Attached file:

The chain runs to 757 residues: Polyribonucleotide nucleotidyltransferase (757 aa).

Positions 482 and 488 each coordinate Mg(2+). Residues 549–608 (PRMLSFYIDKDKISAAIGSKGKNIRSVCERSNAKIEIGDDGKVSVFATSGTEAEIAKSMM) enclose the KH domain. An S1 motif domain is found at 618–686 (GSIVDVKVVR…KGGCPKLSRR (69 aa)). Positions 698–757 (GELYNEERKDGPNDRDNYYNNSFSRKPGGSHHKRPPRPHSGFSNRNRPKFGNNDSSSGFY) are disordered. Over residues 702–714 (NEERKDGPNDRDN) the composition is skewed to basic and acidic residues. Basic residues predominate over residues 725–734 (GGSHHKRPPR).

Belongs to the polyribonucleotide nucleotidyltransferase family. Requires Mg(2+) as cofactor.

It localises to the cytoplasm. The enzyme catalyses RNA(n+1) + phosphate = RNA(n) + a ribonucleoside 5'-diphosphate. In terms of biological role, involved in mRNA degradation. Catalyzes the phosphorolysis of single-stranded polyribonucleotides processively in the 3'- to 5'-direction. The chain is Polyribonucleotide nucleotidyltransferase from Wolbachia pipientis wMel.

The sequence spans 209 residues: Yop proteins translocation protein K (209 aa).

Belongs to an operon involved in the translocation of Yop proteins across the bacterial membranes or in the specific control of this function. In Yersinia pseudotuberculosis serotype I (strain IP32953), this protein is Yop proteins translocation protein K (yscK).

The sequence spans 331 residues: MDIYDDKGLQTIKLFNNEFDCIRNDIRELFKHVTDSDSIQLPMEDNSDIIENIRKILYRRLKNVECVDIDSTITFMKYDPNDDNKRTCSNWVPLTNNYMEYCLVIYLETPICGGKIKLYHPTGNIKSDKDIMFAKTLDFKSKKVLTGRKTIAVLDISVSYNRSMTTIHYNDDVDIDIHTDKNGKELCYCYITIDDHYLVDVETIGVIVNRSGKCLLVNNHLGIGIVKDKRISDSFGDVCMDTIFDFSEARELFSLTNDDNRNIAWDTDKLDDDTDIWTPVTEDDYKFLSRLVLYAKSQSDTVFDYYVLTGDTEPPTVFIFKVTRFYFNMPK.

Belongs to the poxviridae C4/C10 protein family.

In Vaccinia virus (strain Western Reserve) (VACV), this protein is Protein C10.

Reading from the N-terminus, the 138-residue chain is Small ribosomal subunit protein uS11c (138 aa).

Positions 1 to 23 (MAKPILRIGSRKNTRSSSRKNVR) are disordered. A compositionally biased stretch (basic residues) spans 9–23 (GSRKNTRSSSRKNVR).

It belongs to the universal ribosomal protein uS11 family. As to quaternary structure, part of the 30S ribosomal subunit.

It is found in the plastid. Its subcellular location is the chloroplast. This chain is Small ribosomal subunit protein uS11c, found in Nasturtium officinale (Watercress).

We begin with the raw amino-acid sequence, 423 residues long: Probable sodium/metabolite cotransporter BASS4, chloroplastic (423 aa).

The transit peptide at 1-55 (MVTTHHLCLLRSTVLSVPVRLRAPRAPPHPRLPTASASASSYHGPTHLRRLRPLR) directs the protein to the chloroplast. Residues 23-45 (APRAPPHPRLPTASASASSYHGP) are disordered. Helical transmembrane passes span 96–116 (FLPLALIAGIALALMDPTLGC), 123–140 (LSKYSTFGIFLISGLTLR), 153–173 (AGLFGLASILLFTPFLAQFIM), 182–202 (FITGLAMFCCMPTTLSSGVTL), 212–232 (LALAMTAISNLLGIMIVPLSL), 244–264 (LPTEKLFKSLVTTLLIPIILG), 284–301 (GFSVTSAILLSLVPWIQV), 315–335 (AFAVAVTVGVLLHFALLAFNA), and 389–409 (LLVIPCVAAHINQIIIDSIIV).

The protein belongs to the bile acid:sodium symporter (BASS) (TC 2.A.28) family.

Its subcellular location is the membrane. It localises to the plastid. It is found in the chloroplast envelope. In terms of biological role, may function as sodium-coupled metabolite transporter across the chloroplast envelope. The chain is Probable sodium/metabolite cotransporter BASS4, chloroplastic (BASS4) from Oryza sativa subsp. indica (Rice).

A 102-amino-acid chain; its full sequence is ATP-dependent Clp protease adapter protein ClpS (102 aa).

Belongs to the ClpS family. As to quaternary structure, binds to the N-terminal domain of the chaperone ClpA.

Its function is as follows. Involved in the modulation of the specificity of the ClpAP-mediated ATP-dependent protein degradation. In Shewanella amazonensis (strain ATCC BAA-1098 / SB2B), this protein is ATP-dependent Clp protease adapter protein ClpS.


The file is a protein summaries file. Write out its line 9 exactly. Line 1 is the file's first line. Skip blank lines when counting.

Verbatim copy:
In Vaccinia virus (strain Western Reserve) (VACV), this protein is Protein C10.